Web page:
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Winterizing Boats Part 1: Getting Your Boat Ready For Winter

Posted by: Bell Performance

winterizing boatsLabor Day has come and end, signaling the end of summer and the time to start thinking about packing the warm weather toys up for the winter.  This includes lawn and garden equipment, and, for some parts of the country, the boats and marine craft that have served us so well during the spring and summer.

For boats, you  can take a few simple steps that will get your boat engine ready for the winter and make it more ready to perform at its best when you unpack it for use when the weather warms up.

#1 - Change The Oil

Start the winterizing process by changing the oil and filter to remove any corrosive contaminants which can do damage internally when an engine is idled for extended periods of time. We recommend adding Bell Performance X-tra Lube, which coats the internal bearing surfaces and will prevent scoring of bearings and other lubricated engine components when restarting the engine in the spring.  Long periods of inactivity cause the oil to drain down over winter, causing what we call a ‘dry start up’ which can score bearing surfaces. After adding X-tra Lube, run the engine to bring it up to operating temperature and then run for about 10 minutes more. Your engine is now protected for the cold start when you bring it back out of storage.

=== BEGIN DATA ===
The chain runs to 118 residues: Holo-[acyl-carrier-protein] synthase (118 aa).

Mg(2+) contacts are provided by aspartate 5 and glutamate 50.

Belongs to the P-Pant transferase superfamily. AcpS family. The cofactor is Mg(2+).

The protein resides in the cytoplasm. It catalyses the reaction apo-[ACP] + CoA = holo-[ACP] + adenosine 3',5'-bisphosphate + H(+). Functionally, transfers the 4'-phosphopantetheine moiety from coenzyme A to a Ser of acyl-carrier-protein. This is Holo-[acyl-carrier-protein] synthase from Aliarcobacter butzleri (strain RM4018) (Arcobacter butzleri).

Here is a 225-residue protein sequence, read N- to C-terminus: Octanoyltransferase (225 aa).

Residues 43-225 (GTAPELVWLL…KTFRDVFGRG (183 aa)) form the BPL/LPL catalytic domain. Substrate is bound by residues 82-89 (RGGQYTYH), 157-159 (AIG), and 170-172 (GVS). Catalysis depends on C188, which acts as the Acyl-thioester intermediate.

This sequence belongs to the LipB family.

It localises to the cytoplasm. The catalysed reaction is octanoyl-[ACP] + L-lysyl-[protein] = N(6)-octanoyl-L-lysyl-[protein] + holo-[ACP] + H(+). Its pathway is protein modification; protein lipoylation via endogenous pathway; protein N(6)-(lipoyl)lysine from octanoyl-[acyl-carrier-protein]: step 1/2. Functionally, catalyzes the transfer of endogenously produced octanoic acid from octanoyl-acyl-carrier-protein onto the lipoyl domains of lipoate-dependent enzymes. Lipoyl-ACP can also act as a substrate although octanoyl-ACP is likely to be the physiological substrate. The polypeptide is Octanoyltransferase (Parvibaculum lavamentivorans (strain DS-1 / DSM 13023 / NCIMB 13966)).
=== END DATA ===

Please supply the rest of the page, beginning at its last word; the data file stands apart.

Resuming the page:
#2 - Flush The Engine

Flush the engine with fresh water to remove any acids that can build up when antifreeze breaks down or other by-products of combustion find their way into the cooling system. Such acid formation can deteriorate such things as the water pump impeller, freeze plugs, radiator and anything else that engine coolant comes in contact with.  

Some outboards have an attachment for a garden hose to make the job easier. Idle the engine when flushing, making sure it doesn't overheat and run until the water flushes clean. Inboards and stern drives require refilling with glycol antifreeze to prevent the engine from freezing, which can crack the engine block resulting in very expensive repairs.

Click here for Part 2 of Winterizing Boats

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This post was published on September 14, 2011 and was updated on January 22, 2016.

Topics: Boats and Marine